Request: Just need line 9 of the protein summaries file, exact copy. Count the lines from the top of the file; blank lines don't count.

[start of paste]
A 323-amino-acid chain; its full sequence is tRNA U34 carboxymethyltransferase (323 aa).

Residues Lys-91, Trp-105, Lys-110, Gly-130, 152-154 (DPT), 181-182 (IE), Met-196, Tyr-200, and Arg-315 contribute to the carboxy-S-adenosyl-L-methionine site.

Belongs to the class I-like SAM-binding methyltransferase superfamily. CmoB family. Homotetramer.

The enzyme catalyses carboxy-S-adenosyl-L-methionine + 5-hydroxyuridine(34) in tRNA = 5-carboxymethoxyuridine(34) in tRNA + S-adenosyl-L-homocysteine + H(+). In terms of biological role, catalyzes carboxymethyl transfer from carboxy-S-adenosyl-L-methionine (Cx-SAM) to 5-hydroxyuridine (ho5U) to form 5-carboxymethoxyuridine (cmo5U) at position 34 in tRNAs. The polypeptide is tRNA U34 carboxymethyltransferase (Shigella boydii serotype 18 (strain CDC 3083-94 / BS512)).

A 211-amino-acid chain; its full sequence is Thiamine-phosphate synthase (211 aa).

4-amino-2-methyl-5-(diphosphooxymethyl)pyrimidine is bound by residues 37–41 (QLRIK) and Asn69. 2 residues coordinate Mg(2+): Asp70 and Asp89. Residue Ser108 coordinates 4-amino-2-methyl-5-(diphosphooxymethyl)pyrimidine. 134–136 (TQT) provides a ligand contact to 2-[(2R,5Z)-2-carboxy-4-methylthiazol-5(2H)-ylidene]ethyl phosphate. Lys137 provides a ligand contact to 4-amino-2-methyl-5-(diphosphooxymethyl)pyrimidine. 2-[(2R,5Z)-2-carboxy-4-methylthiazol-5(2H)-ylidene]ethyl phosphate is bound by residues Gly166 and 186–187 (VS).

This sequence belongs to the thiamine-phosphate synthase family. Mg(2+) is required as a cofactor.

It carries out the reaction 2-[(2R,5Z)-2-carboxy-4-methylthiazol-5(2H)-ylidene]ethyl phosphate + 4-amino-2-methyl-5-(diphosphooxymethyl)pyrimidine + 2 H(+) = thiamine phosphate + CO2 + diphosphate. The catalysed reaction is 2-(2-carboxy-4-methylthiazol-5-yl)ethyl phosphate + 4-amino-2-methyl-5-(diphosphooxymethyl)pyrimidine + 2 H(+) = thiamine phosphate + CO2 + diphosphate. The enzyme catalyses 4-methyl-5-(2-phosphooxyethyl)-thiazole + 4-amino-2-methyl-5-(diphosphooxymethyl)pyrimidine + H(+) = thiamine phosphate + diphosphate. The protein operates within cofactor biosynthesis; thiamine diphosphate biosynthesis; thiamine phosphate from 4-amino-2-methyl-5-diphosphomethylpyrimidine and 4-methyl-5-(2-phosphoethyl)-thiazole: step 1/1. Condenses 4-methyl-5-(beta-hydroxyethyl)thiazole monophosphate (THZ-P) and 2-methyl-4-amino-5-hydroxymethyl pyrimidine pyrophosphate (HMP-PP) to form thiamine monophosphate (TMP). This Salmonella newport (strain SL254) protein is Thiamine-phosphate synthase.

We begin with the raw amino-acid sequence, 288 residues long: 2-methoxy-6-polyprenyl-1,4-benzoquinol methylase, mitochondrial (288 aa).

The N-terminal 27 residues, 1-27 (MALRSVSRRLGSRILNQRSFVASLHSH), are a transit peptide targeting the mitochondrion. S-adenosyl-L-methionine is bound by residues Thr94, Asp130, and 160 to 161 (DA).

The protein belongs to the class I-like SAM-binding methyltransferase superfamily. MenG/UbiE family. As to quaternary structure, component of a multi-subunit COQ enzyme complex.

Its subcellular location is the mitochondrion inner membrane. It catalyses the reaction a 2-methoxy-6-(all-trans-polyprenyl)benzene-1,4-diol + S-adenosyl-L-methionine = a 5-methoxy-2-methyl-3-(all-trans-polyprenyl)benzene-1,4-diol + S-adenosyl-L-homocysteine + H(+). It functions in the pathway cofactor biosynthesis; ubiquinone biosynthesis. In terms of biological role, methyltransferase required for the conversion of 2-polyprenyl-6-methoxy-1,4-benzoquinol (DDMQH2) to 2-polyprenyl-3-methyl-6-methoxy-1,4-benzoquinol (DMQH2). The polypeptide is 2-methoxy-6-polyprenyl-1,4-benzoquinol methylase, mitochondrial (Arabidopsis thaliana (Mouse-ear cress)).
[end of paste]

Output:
We begin with the raw amino-acid sequence, 288 residues long: 2-methoxy-6-polyprenyl-1,4-benzoquinol methylase, mitochondrial (288 aa).